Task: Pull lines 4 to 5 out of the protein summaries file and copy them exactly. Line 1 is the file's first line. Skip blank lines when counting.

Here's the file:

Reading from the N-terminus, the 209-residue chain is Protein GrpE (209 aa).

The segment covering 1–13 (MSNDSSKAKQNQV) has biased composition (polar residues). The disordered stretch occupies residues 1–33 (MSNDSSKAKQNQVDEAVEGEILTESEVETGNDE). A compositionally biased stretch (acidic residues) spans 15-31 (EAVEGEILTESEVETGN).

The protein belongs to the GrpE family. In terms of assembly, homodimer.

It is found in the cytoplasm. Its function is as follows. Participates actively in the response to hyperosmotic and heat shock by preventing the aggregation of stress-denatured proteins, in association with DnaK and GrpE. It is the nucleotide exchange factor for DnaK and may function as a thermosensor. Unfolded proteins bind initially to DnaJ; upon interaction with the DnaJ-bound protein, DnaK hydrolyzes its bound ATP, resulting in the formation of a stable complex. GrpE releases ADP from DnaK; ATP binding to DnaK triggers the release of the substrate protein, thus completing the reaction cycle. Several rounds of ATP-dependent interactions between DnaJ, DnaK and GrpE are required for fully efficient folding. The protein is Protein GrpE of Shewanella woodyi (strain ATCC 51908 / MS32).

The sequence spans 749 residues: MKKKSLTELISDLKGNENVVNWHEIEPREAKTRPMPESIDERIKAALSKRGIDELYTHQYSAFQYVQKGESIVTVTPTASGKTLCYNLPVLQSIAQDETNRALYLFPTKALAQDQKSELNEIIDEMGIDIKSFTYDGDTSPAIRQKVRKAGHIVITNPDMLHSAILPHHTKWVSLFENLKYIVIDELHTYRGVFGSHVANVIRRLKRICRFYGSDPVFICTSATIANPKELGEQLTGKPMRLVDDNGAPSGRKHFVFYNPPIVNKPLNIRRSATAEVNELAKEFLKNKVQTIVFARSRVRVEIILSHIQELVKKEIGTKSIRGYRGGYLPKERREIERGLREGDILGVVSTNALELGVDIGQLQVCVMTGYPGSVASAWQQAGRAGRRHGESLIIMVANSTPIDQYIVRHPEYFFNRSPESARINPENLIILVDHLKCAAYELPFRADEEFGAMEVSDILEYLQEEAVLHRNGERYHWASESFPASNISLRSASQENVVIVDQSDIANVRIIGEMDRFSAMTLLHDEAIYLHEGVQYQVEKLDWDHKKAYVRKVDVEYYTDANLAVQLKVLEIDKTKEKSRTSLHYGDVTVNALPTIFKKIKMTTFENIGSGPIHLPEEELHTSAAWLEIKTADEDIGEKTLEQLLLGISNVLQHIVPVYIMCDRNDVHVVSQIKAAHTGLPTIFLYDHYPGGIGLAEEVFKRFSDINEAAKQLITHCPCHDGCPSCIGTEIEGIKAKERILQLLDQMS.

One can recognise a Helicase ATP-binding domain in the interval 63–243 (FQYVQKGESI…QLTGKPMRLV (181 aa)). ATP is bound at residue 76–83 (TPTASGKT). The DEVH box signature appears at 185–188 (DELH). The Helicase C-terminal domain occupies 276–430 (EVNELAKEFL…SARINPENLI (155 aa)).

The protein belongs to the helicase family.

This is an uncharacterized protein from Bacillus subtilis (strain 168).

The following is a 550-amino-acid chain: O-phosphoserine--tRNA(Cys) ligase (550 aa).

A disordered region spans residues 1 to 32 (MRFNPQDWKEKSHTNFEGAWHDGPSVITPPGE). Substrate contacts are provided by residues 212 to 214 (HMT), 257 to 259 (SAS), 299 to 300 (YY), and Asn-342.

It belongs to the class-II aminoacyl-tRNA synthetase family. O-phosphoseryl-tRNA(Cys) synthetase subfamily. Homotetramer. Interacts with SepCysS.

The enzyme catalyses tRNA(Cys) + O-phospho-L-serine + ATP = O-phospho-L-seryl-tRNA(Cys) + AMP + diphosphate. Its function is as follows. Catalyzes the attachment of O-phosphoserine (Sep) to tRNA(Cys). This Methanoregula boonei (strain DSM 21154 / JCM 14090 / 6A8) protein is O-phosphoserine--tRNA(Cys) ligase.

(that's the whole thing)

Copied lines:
It is found in the cytoplasm. Its function is as follows. Participates actively in the response to hyperosmotic and heat shock by preventing the aggregation of stress-denatured proteins, in association with DnaK and GrpE. It is the nucleotide exchange factor for DnaK and may function as a thermosensor. Unfolded proteins bind initially to DnaJ; upon interaction with the DnaJ-bound protein, DnaK hydrolyzes its bound ATP, resulting in the formation of a stable complex. GrpE releases ADP from DnaK; ATP binding to DnaK triggers the release of the substrate protein, thus completing the reaction cycle. Several rounds of ATP-dependent interactions between DnaJ, DnaK and GrpE are required for fully efficient folding. The protein is Protein GrpE of Shewanella woodyi (strain ATCC 51908 / MS32).

The sequence spans 749 residues: MKKKSLTELISDLKGNENVVNWHEIEPREAKTRPMPESIDERIKAALSKRGIDELYTHQYSAFQYVQKGESIVTVTPTASGKTLCYNLPVLQSIAQDETNRALYLFPTKALAQDQKSELNEIIDEMGIDIKSFTYDGDTSPAIRQKVRKAGHIVITNPDMLHSAILPHHTKWVSLFENLKYIVIDELHTYRGVFGSHVANVIRRLKRICRFYGSDPVFICTSATIANPKELGEQLTGKPMRLVDDNGAPSGRKHFVFYNPPIVNKPLNIRRSATAEVNELAKEFLKNKVQTIVFARSRVRVEIILSHIQELVKKEIGTKSIRGYRGGYLPKERREIERGLREGDILGVVSTNALELGVDIGQLQVCVMTGYPGSVASAWQQAGRAGRRHGESLIIMVANSTPIDQYIVRHPEYFFNRSPESARINPENLIILVDHLKCAAYELPFRADEEFGAMEVSDILEYLQEEAVLHRNGERYHWASESFPASNISLRSASQENVVIVDQSDIANVRIIGEMDRFSAMTLLHDEAIYLHEGVQYQVEKLDWDHKKAYVRKVDVEYYTDANLAVQLKVLEIDKTKEKSRTSLHYGDVTVNALPTIFKKIKMTTFENIGSGPIHLPEEELHTSAAWLEIKTADEDIGEKTLEQLLLGISNVLQHIVPVYIMCDRNDVHVVSQIKAAHTGLPTIFLYDHYPGGIGLAEEVFKRFSDINEAAKQLITHCPCHDGCPSCIGTEIEGIKAKERILQLLDQMS.